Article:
source
CompactBases.deBoorMethod
deBoor(t, c, x[, i[, m=0]])

Evaluate the spline given by the knot set t and the set of control points c at x using de Boor's algorithm. i is the index of the knot interval containing x. If m≠0, calculate the mth derivative at x instead.

source
CompactBases.find_intervalMethod
find_interval(t, x[, i=ml])

Find the interval in the knot set t that includes x, starting from interval i (which by default is the first non-zero interval of the knot set). The search complexity is linear, but by storing the result and using it as starting point for the next call to find_interval, the knot set need only be traversed once.

source
CompactBases.findelementFunction

findelement(B::FEDVR, k[, i=1, m=k])

Find the finite-element of B that contains the kth basis function, optionally starting the search from element i and basis function m of that element.

source
CompactBases.lagrangeder!Method
lagrangeder!(xⁱ, m, L′)

Calculate the derivative of the Lagrange interpolating polynomial Lⁱₘ(x), given the roots xⁱ, at the roots, and storing the result in L′.

∂ₓ Lⁱₘ(xⁱₘ,) = (xⁱₘ-xⁱₘ,)⁻¹ ∏(k≠m,m′) (xⁱₘ,-xⁱₖ)/(xⁱₘ-xⁱₖ), m≠m′, [δ(m,n) - δ(m,1)]/2wⁱₘ, m=m′

Eq. (20) Rescigno2000

source
CompactBases.lgwtMethod
lgwt(t, N) -> (x,w)

Generate the N Gauß–Legendre quadrature roots x and associated weights w, with respect to the B-spline basis generated by the knot set t.

Examples

julia> CompactBases.lgwt(LinearKnotSet(2, 0, 1, 3), 2)
([0.0704416, 0.262892, 0.403775, 0.596225, 0.737108, 0.929558], [0.166667, 0.166667, 0.166667, 0.166667, 0.166667, 0.166667])

julia> CompactBases.lgwt(ExpKnotSet(2, -4, 2, 7), 2)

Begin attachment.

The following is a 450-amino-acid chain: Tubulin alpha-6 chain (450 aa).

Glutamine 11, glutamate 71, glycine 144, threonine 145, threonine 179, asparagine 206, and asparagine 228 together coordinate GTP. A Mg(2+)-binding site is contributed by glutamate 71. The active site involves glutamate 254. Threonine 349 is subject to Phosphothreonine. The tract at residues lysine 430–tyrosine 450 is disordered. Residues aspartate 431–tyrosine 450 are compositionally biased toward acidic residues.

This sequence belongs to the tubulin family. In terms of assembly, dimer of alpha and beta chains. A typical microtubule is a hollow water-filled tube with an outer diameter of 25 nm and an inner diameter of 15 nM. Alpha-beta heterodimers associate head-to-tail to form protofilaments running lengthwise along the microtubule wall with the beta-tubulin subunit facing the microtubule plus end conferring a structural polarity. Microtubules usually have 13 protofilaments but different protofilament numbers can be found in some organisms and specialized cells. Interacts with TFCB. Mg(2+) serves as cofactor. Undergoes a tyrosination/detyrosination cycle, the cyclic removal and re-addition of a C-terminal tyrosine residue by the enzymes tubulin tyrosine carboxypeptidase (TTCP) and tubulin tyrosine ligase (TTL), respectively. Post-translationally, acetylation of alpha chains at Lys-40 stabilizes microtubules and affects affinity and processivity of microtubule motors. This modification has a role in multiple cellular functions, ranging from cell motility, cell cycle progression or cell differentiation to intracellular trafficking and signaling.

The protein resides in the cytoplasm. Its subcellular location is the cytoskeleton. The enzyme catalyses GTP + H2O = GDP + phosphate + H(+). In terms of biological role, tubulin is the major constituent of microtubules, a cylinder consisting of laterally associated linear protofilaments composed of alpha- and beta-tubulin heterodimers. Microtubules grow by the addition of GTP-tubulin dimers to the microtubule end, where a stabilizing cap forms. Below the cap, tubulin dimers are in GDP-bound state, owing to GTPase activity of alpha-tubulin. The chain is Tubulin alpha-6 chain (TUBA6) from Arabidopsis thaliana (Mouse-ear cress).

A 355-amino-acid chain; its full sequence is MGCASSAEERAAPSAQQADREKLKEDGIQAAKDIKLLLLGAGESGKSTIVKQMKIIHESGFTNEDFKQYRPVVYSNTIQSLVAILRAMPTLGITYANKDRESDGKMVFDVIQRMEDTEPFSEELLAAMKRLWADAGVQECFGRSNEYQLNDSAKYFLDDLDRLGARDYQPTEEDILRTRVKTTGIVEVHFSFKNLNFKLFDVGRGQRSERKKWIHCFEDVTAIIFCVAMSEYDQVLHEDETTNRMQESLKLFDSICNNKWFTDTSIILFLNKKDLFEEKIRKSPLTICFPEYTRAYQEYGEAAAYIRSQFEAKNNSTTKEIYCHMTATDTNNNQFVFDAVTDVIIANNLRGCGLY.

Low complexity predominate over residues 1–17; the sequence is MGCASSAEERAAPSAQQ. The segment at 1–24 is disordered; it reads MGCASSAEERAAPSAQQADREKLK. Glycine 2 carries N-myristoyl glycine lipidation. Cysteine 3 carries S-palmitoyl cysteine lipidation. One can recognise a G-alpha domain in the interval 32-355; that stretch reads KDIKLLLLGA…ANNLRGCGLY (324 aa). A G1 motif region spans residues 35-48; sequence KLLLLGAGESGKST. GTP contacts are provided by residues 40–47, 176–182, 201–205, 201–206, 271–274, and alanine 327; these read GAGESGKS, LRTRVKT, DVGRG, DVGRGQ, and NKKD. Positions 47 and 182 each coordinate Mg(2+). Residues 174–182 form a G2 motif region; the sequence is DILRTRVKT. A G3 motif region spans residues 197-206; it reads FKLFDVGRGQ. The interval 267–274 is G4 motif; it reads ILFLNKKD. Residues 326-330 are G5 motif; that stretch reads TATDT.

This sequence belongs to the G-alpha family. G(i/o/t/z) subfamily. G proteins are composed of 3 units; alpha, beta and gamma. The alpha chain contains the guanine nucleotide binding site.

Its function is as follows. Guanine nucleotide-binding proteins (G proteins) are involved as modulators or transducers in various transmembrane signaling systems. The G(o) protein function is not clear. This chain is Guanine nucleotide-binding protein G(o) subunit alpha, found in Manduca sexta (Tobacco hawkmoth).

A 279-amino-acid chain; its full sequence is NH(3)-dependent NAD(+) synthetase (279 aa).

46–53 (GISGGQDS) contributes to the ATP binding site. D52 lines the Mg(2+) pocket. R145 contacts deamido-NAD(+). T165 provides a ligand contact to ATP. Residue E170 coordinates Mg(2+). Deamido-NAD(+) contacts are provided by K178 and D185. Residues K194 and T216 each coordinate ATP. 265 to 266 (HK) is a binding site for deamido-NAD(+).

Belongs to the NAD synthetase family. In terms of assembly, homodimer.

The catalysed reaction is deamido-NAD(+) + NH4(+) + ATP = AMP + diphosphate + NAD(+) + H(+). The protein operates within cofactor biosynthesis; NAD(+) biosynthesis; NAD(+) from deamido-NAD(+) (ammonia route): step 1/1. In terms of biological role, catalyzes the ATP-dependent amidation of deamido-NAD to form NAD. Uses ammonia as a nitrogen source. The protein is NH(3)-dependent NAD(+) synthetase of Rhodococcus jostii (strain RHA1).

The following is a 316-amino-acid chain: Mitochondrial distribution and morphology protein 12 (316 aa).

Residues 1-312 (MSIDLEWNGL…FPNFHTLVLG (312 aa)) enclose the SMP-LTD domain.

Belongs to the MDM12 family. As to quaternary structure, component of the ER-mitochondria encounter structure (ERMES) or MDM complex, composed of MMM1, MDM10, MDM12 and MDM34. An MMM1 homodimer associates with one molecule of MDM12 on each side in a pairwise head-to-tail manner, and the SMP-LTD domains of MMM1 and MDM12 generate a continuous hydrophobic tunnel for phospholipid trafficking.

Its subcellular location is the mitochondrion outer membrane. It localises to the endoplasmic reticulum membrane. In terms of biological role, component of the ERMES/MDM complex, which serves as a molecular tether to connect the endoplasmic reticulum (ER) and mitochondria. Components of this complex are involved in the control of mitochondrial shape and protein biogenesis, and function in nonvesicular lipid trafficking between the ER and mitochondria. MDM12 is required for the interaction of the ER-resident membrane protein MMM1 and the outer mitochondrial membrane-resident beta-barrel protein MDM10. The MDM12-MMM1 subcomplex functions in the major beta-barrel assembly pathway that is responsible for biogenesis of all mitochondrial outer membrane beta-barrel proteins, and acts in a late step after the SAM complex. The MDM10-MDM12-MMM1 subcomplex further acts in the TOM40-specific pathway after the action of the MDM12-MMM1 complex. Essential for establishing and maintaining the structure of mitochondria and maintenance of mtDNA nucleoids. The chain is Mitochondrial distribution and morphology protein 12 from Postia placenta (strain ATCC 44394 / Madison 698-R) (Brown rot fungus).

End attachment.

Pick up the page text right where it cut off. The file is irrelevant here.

([2.11325e-5, 7.88675e-5, 0.000290192, 0.000809808, 0.00290192, 0.00809808, 0.0290192, 0.0809808, 0.290192, 0.809808, 2.90192, 8.09808, 29.0192, 80.9808], [5.0e-5, 5.0e-5, 0.00045, 0.00045, 0.0045, 0.0045, 0.045, 0.045, 0.45, 0.45, 4.5, 4.5, 45.0, 45.0])
source
CompactBases.num_quadrature_pointsMethod
num_quadrature_points(k, k′)

The number of quadrature points needed to exactly compute the matrix elements of an operator of polynomial order k′ with respect to a basis of order k.

source
CompactBases.within_supportMethod
within_support(x, t, j)

Return the indices of the elements of x that lie withing the compact support of the jth basis function (enumerated 1..n), given the knot set t. For each index of x that is covered, the index k of the interval within which x[i] falls is also returned.

source
CompactBases.@materializeMacro
@materialize function op(args...)

This macro simplifies the setup of a few functions necessary for the materialization of Applied objects:

• copyto!(dest::DestType, applied_obj::Applied{...,op}) performs the actual materialization of applied_obj into the destination object which has been generated by

• similar which usually returns a suitable matrix

• LazyArrays._simplify which makes use of the above functions

Example

@materialize function *(Ac::MyAdjointBasis,
O::MyOperator,
B::MyBasis)
T -> begin # generates similar
A = parent(Ac)
parent(A) == parent(B) ||
throw(ArgumentError("Incompatible bases"))

# There may be different matrices best representing different
# situations:
if ...
Diagonal(Vector{T}(undef, size(B,1)))
else
Tridiagonal(Vector{T}(undef, size(B,1)-1),
Vector{T}(undef, size(B,1)),
Vector{T}(undef, size(B,1)-1))
end
end
dest::Diagonal{T} -> begin # generate copyto!(dest::Diagonal{T}, ...) where T
dest.diag .= 1
end
dest::Tridiagonal{T} -> begin # generate copyto!(dest::Tridiagonal{T}, ...) where T
dest.dl .= -2
dest.ev .= 1
dest.du .= 3
end
end
source